Russian military scientists develop system to detect suicide bombers in crowds based on research due to experiences in Syria
Servicemen of the Russian Ground Forces’ Fifth Scientific Regiment have unveiled a new device at the Army-2020 international military and technical forum, which is capable of detecting suicide belts and improvised explosive devices (IEDs) in crowds.
It features a set of sensors, software and a mobile operator’s dashboard, according to the developer, and can function at mass events, large venues, crowded places, checkpoints and within transport infrastructure, TASS reports.
“If there is a suicide bomber in the crowd, the system will detect them thanks to a unique radio frequency signature, characteristic only of suicide belts or IEDs,” a representative of the 5th Scientific Regiment said.
“The operator will receive information about the object’s location, it’s distance to the nearest sensor, and – in case of moving targets – about the target’s movement, which would allow the operator to sound an alarm and give commands to neutralize the threat.”
According the developer, the invention of the system was inspired by the Russian Army’s experience in Syria. “The work began about three years ago, when our servicemen detected and seized a large number of belts and IEDs during the transportation of militants, the repatriation of refugees and mine-defusing operations,” the developer explained.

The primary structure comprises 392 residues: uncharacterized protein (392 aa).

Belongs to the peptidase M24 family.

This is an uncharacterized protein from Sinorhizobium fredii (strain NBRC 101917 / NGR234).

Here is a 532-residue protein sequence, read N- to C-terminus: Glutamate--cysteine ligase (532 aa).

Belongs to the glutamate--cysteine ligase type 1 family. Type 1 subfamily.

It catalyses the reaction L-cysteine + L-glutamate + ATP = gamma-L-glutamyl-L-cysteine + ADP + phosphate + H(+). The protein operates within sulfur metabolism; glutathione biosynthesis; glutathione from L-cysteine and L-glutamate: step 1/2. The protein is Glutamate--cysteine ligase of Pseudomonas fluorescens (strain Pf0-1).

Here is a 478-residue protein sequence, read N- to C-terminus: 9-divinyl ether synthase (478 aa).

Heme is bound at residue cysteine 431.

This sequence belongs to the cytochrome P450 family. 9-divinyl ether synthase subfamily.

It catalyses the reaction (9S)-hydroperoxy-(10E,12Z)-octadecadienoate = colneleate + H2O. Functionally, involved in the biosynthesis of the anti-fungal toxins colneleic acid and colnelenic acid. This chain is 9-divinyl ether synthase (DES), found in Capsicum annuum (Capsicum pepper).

“The seized suicide belts and IEDs were studied and catalogued; this led to discovery of features, unique to improvised explosives,” he continued. “For example, our system will never mix up a terrorist with a man carrying a bag of bolts from a store.”
He emphasized that the system had finalized testing and will soon be shipped to a security agency. Currently, there are 17 scientific regiments in Russia, involving more than 650 people. There are also four scientific and production regiments, with over 200 members.
The Army-2020 international military-technical forum opened at the Patriot conference and exhibition center near Moscow on Monday and will run until Saturday. Some demonstrations are underway at the Alabino shooting range, the Kubinka airbase, and the Ashuluk range in Astrakhan Region. The forum’s organizers expect guests from around 100 countries. More than 1,500 organizations and manufacturers will present approximately 28,000 exhibits. Nearly 700 pieces of modern weaponry and other military hardware will be on display.
Like this story? Share it with a friend!